On the other hand. If there's space for a roundabout, there's usually space for some seperation between cars and the bike lane. You don't need much. Two meters gets you a nice bike lane with a good seperation.
And if there's no room available for that extra space, that most likely means you're in the middle of a city, where traffic speeds are much slower.

What also helps is declaring cyclists (and pedestrians) to be protected traffic, where the car driver is automatically liable with his insurance. Yes, there are cyclists maniacs and sometimes it is the cyclists fault for the collision, but cyclists usually are more than aware that they will end up far worse in a collision with a car so won't seek it out. It hurts real bad, if you get overrun.
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Old 9th January 2020, 07:54 AM   #47
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Originally Posted by erwinl View Post
What also helps is declaring cyclists (and pedestrians) to be protected traffic, where the car driver is automatically liable with his insurance. Yes, there are cyclists maniacs and sometimes it is the cyclists fault for the collision, but cyclists usually are more than aware that they will end up far worse in a collision with a car so won't seek it out. It hurts real bad, if you get overrun.
That's a mental idea.
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Old 9th January 2020, 07:56 AM   #48
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Originally Posted by erwinl View Post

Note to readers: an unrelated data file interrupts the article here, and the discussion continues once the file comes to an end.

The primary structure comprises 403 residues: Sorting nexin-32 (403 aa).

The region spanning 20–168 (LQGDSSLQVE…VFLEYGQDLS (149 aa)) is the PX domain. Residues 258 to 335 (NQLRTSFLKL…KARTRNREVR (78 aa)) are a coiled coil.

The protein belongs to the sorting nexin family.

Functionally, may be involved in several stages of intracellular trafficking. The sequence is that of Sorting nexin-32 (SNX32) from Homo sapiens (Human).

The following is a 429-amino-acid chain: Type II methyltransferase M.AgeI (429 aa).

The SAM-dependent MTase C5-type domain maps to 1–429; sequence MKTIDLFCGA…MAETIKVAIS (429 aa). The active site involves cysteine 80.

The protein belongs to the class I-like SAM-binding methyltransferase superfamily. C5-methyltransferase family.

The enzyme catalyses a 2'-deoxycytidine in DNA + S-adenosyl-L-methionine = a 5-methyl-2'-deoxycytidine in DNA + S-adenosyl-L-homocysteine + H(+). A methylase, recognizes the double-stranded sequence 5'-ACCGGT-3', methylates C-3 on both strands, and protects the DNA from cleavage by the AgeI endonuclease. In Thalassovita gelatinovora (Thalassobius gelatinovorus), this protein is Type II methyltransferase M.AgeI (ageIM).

What also helps is declaring cyclists (and pedestrians) to be protected traffic, where the car driver is automatically liable with his insurance. Yes, there are cyclists maniacs and sometimes it is the cyclists fault for the collision, but cyclists usually are more than aware that they will end up far worse in a collision with a car so won't seek it out.
The problem is that this form of protection is unlikely any time soon in the UK, because there seems to be a prevalent belief that all cyclists are maniacs, it's always the cyclist's fault, and even deliberate ramming attacks on cyclists are no more than just retribution for perceived slights. As long as that attitude prevails, the only really safe option is split-level junctions with a separate level for cyclists, and that's too costly to be seriously likely.

Dave
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Old 9th January 2020, 09:47 AM   #49
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Originally Posted by Hercules Rockefeller View Post
This is the second worst thing about driving in the US. The number one it being legal to overtake on the right on the highways.
It's because of people who do not get out of the passing lane on the highway - which is the actual number one issue.

As for roundabouts, learned about using them when we lived in Mexico and happy to see that they are putting them in all over our area now.
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Old 9th January 2020, 10:25 AM   #50